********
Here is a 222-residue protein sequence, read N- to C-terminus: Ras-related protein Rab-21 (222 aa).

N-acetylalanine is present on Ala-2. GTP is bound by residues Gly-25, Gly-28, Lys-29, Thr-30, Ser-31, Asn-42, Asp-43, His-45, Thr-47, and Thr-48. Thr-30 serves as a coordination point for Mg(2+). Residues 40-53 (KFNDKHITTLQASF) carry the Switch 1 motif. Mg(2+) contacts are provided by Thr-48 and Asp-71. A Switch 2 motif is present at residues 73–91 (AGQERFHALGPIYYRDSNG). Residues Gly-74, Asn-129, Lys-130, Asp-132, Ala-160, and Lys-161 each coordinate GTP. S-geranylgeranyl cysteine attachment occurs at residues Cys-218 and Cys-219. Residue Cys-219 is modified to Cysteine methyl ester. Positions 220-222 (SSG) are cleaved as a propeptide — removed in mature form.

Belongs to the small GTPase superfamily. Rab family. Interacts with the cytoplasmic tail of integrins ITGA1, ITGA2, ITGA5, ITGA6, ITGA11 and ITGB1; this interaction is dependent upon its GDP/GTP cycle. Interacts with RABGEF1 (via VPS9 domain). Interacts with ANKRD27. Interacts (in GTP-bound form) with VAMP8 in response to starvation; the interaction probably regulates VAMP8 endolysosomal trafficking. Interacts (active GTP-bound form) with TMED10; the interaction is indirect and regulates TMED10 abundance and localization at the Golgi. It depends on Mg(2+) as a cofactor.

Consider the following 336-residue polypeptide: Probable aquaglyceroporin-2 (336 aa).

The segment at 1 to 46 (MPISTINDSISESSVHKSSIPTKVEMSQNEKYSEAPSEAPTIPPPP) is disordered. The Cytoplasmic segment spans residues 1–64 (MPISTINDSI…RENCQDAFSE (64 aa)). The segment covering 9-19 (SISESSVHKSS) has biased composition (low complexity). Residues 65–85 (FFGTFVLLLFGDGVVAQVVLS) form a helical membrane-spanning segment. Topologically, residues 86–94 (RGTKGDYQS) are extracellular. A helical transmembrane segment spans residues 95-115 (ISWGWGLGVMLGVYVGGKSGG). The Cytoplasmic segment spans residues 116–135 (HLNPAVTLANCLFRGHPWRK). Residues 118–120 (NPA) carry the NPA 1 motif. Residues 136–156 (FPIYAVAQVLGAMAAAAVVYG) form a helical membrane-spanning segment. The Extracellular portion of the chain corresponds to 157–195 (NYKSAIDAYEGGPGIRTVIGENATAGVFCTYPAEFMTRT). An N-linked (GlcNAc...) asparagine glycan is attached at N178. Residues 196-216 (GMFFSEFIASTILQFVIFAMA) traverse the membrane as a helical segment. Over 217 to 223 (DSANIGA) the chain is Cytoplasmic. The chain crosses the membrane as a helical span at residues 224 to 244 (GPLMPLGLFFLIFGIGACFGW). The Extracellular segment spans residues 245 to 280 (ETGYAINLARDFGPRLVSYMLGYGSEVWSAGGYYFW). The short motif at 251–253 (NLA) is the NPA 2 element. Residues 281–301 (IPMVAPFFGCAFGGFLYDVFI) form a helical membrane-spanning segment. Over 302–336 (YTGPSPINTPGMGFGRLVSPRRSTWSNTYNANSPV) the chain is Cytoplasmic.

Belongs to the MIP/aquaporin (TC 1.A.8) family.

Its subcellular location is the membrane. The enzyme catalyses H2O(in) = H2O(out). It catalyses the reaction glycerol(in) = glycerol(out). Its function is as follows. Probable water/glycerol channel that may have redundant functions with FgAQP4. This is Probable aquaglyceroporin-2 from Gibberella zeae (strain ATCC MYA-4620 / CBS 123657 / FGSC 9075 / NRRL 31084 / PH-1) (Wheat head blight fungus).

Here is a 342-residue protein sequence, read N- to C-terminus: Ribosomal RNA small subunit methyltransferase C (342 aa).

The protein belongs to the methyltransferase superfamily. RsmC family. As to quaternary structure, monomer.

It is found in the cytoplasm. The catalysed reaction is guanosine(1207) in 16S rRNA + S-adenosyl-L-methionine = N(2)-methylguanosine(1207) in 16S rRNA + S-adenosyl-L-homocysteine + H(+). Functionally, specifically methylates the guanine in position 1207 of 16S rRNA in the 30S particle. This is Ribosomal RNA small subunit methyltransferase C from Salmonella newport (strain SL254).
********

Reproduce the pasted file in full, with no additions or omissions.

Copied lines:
Here is a 222-residue protein sequence, read N- to C-terminus: Ras-related protein Rab-21 (222 aa).

N-acetylalanine is present on Ala-2. GTP is bound by residues Gly-25, Gly-28, Lys-29, Thr-30, Ser-31, Asn-42, Asp-43, His-45, Thr-47, and Thr-48. Thr-30 serves as a coordination point for Mg(2+). Residues 40-53 (KFNDKHITTLQASF) carry the Switch 1 motif. Mg(2+) contacts are provided by Thr-48 and Asp-71. A Switch 2 motif is present at residues 73–91 (AGQERFHALGPIYYRDSNG). Residues Gly-74, Asn-129, Lys-130, Asp-132, Ala-160, and Lys-161 each coordinate GTP. S-geranylgeranyl cysteine attachment occurs at residues Cys-218 and Cys-219. Residue Cys-219 is modified to Cysteine methyl ester. Positions 220-222 (SSG) are cleaved as a propeptide — removed in mature form.

Belongs to the small GTPase superfamily. Rab family. Interacts with the cytoplasmic tail of integrins ITGA1, ITGA2, ITGA5, ITGA6, ITGA11 and ITGB1; this interaction is dependent upon its GDP/GTP cycle. Interacts with RABGEF1 (via VPS9 domain). Interacts with ANKRD27. Interacts (in GTP-bound form) with VAMP8 in response to starvation; the interaction probably regulates VAMP8 endolysosomal trafficking. Interacts (active GTP-bound form) with TMED10; the interaction is indirect and regulates TMED10 abundance and localization at the Golgi. It depends on Mg(2+) as a cofactor.

Consider the following 336-residue polypeptide: Probable aquaglyceroporin-2 (336 aa).

The segment at 1 to 46 (MPISTINDSISESSVHKSSIPTKVEMSQNEKYSEAPSEAPTIPPPP) is disordered. The Cytoplasmic segment spans residues 1–64 (MPISTINDSI…RENCQDAFSE (64 aa)). The segment covering 9-19 (SISESSVHKSS) has biased composition (low complexity). Residues 65–85 (FFGTFVLLLFGDGVVAQVVLS) form a helical membrane-spanning segment. Topologically, residues 86–94 (RGTKGDYQS) are extracellular. A helical transmembrane segment spans residues 95-115 (ISWGWGLGVMLGVYVGGKSGG). The Cytoplasmic segment spans residues 116–135 (HLNPAVTLANCLFRGHPWRK). Residues 118–120 (NPA) carry the NPA 1 motif. Residues 136–156 (FPIYAVAQVLGAMAAAAVVYG) form a helical membrane-spanning segment. The Extracellular portion of the chain corresponds to 157–195 (NYKSAIDAYEGGPGIRTVIGENATAGVFCTYPAEFMTRT). An N-linked (GlcNAc...) asparagine glycan is attached at N178. Residues 196-216 (GMFFSEFIASTILQFVIFAMA) traverse the membrane as a helical segment. Over 217 to 223 (DSANIGA) the chain is Cytoplasmic. The chain crosses the membrane as a helical span at residues 224 to 244 (GPLMPLGLFFLIFGIGACFGW). The Extracellular segment spans residues 245 to 280 (ETGYAINLARDFGPRLVSYMLGYGSEVWSAGGYYFW). The short motif at 251–253 (NLA) is the NPA 2 element. Residues 281–301 (IPMVAPFFGCAFGGFLYDVFI) form a helical membrane-spanning segment. Over 302–336 (YTGPSPINTPGMGFGRLVSPRRSTWSNTYNANSPV) the chain is Cytoplasmic.

Belongs to the MIP/aquaporin (TC 1.A.8) family.

Its subcellular location is the membrane. The enzyme catalyses H2O(in) = H2O(out). It catalyses the reaction glycerol(in) = glycerol(out). Its function is as follows. Probable water/glycerol channel that may have redundant functions with FgAQP4. This is Probable aquaglyceroporin-2 from Gibberella zeae (strain ATCC MYA-4620 / CBS 123657 / FGSC 9075 / NRRL 31084 / PH-1) (Wheat head blight fungus).

Here is a 342-residue protein sequence, read N- to C-terminus: Ribosomal RNA small subunit methyltransferase C (342 aa).

The protein belongs to the methyltransferase superfamily. RsmC family. As to quaternary structure, monomer.

It is found in the cytoplasm. The catalysed reaction is guanosine(1207) in 16S rRNA + S-adenosyl-L-methionine = N(2)-methylguanosine(1207) in 16S rRNA + S-adenosyl-L-homocysteine + H(+). Functionally, specifically methylates the guanine in position 1207 of 16S rRNA in the 30S particle. This is Ribosomal RNA small subunit methyltransferase C from Salmonella newport (strain SL254).